1. If this is your first time on BYC, we suggest you start with one of these three options:
    Raising Chickens Chicken Coops Join BYC
    If you're already a member of our community, click here to login & click here to learn what's new!

First winter with my girls! Please help!

Discussion in 'Coop & Run - Design, Construction, & Maintenance' started by jnewsom, Sep 29, 2014.

  1. jnewsom

    jnewsom Out Of The Brooder

    25
    2
    26
    Apr 21, 2014
    Hello there I am I first time chicken owner so this will be my first winter with my girls. I have two BR an EE and a sexlink. Theyre coming up on 6 months old now. I have a smaller coop that is elevated off the ground about three feet its blocked from the wind but the walls are just plywood. There's hay for their bedding and two windows that open and close. Im not sure if I need to insulate the walls, if I need a heater, what kind of heater, what kind of insulation, or if i need both. I live in Nampa Idaho and our winters usually arent to bad but they can be unpreditibale as well. How cold is to cold for the girls? I can use all the help I can get on this one so any suggestions would be very helpful! [​IMG]
     
  2. ChickenCanoe

    ChickenCanoe Chicken Obsessed

    21,681
    2,616
    466
    Nov 23, 2010
    St. Louis, MO
    Chickens, especially your breeds need no heat. If they did, that would take away any financial incentive to own them.
    Their ancestors, jungle fowl, have a huge range including the Himalayan foothills. Since then they've evolved to survive climates the globe over - with no heat.
    Pine shavings or sand are best for bedding, Straw is acceptable but hay molds too quickly and can be dangerous.
    Whatever you do, make sure the ventilation is very good. They're really outdoor animals that are only provided coops for protection from predators and rain.
     
  3. iwiw60

    iwiw60 Overrun With Chickens

    5,291
    625
    318
    Jan 27, 2014
    Central Oregon
    Very cute coop! You don't show what part of the country you live in so it's hard to give you any advice on winter setups. There is an excellent thread on:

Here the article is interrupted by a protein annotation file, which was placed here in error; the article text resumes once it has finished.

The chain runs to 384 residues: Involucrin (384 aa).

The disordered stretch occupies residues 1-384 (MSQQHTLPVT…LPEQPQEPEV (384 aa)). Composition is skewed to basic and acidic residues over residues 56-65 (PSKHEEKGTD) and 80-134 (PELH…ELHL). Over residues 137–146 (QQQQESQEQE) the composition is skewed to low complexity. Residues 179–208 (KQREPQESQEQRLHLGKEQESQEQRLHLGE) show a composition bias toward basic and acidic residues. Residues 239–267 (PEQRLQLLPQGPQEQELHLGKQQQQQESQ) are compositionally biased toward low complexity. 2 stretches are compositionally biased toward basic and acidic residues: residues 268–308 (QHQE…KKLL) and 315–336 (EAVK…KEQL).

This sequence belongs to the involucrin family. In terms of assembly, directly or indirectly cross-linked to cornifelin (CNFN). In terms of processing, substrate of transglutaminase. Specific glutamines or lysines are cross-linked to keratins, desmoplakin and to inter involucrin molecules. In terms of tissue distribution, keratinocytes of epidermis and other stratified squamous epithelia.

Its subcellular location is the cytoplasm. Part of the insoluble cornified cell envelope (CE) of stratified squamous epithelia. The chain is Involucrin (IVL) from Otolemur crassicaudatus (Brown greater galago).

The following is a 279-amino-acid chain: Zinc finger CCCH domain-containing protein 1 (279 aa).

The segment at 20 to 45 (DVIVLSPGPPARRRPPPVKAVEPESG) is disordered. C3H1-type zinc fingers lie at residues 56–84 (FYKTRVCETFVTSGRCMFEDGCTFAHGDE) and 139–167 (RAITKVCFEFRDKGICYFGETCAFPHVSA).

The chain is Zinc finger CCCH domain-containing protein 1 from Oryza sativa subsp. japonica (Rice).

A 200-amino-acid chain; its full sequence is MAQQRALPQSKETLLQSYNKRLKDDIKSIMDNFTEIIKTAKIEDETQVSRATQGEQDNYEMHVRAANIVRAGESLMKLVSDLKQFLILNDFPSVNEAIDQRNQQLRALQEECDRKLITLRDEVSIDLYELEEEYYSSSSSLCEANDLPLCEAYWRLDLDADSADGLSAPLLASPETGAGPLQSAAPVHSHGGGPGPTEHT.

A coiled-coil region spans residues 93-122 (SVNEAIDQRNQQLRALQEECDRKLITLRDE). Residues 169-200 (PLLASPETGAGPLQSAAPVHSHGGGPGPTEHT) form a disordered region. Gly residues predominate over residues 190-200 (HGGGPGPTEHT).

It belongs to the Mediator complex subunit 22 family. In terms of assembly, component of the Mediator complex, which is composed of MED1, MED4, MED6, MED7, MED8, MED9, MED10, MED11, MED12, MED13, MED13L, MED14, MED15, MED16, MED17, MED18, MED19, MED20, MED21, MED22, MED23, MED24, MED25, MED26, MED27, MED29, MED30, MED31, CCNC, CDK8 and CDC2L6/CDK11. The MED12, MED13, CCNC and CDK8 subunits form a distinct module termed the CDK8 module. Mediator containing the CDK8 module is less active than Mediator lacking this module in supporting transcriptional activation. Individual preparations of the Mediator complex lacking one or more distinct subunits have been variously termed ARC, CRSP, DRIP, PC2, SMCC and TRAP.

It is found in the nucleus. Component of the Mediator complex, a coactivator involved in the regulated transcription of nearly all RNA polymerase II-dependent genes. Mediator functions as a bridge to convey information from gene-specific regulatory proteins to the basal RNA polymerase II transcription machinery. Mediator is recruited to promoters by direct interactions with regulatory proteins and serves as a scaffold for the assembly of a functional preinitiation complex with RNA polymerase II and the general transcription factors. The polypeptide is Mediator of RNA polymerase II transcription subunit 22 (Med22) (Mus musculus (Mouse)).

Preparing Your Flock & Coop for Winter
    https://www.backyardchickens.com/t/920320/preparing-your-flock-coop-for-winter


    Go there and browse all the threads....almost all of it will help you for sure!! [​IMG]
     
  4. jnewsom

    jnewsom Out Of The Brooder

    25
    2
    26
    Apr 21, 2014


    I'm from Idaho just near Boise.I think it's the Northwest region are winters can be pretty mild or very unpredictable. We've had winters that drop below zero as well as winters that just stay around freezing. There's is just so many theories out there I don't know where to start. I've heard both, below freezing it's too cold, and that will be just fine. Also if you make it to warm they won't get their full winter feathers. Ive tryed to pick breeds that are better for the cold but im still just not sure of where to start. We have a good 6 inches of straw in the bottom of the coop but the walls are just plywood. Im just worried about being caught with my pants down. lol I love my girls and just want ta make sure im doing what im supposed to. :)
     
  5. Percheron chick

    Percheron chick Chillin' With My Peeps

    3,316
    442
    221
    Apr 12, 2013
    Boulder, Colorado
    They will be fine the way you are set up. I would cover part of the run to keep it snow free. Just a piece of plastic or a tarp will work. Might have to replace it because it will shred rubbing against the wire in the wind. Most chickens do not care to leave the coop and wander around in the snow. It will also keep the mud down.
     
  6. iwiw60

    iwiw60 Overrun With Chickens

    5,291
    625
    318
    Jan 27, 2014
    Central Oregon
    We humans always think "dang, it's cold, my chickens must be cold, too!" ... NOT! Chickens are hardy even when temps reach -20 amazingly. I personally am not going to heat my coop...too much risk of fire and they just don't need it.

    [​IMG]
    Heat lamp did this...12 chicks and 8 hens were lost.

    What they DO need is good ventilation and no moisture. I live just across from you in Central Oregon and our dead of winter temps hover around zero to -10 for a period of 3-4 weeks...yikes! But my girls will be just fine I'm sure. Like you, I've got a fairly deep bed of pine wood shavings on the floor of my coop and will add-to as the winter progresses.
     
  7. tcstoehr

    tcstoehr Chillin' With My Peeps

    416
    44
    94
    Mar 25, 2014
    Canby, Oregon
    Don't heat, don't insulate. Just keep them dry, ventilated, and out of the wind.
    People in *very* cold climates keep chickens in coops where the entire front side is open, the side away from the prevailing wind.
     
  8. 11mini

    11mini Chillin' With My Peeps

    198
    31
    96
    Aug 17, 2014
    Lake Stevens, WA
    The problem I am having is the rain blowing in sideways and soaking the pine shavings I use in the run. The hen house is dry, but I don't think it's good for them to be constantly in wet shavings?
     
  9. cafarmgirl

    cafarmgirl Overrun With Chickens

    Shavings and other bedding doesn't work well in a run just for that reason. Try just using sand. It drains well and keeps birds out of the mud.
     
  10. iwiw60

    iwiw60 Overrun With Chickens

    5,291
    625
    318
    Jan 27, 2014
    Central Oregon
    Why don't you just use a tarp tacked up on that wall for temporary shielding from the rain...that should work!
     

BackYard Chickens is proudly sponsored by